How to Troubleshoot Your DirectX Installation

February 21, 2009

in applications,computer hardware,Windows

by Tina Gasperson

If you’ve had trouble installing a new game on your Windows PC, it may have had something to do with your DirectX installation. DirectX is a set of instructions that allows games and other media-intensive applications to run on many different kinds of hardware. If there’s a problem with your DirectX, then your application may not know how to work with your computer. DirectX comes pre-installed on your Windows computer, and you can run a built-in DirectX troubleshooting application called DirectX Diagnostic Tool to see if there are any problems.

Open the start menu by clicking “Start” at the lower left corner of your desktop. Now click “Run,” and a dialogue will appear that tells you to type the name of a program, folder, document, or Internet resource. Type in “dxdiag” without the quotes, and click “Ok.” This opens the DirectX Diagnostic Tool to the system settings tab. At the top there are more tabs for DirectX, Display, Sound, Music, Input, Network and More Help. Don’t worry; you don’t need to know which tab to click on. The tool will take you through each testing area step by step. Click “Next Page” at the bottom of the tool window.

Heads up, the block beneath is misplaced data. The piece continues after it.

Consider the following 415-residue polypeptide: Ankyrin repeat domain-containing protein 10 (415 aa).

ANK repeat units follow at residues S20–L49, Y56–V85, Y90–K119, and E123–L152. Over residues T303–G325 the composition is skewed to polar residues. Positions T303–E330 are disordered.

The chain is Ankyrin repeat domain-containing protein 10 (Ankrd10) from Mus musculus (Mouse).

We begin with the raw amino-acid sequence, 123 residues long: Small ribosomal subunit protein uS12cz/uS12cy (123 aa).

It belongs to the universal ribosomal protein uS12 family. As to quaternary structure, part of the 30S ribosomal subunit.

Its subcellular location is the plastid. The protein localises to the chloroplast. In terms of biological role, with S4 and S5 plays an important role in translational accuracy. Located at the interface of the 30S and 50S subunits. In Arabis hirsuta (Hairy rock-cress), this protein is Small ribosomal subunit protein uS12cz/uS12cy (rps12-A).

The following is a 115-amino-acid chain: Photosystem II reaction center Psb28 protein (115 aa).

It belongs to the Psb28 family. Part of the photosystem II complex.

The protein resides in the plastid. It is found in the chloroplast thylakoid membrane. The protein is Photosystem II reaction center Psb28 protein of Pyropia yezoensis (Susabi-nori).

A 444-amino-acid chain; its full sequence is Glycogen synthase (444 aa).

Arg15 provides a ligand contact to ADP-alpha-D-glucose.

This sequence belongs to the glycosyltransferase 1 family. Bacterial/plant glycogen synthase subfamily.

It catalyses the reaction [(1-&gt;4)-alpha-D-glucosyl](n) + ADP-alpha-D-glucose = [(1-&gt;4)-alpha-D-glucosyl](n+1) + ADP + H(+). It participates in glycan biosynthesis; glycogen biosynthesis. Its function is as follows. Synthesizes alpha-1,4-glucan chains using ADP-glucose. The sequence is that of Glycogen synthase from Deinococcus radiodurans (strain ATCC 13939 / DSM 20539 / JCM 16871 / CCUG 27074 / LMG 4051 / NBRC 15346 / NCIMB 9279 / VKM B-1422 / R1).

The diagnostic tool will run each test in order as you click through, reporting back any problems or giving you the all clear if there are none. Read the notes at the bottom of each screen to see if there are further instructions. For instance, the display tests ask you to click on “Test DirectDraw” and “Test Direct3D” to run those checks.

If you get stuck at any point, each screen has a “Help” button that will give you more information, and a “Save All Information” button as well, that puts all the testing output into a file that you can save and print out later if you need extra help. The final tab, “More Help,” provides other troubleshooting tools in case testing the DirectX installation doesn’t solve your problem.

Tina Gasperson (, affectionately known as Computer Lady by her family, has been writing about IT, home computing, and the Internet for more than a decade.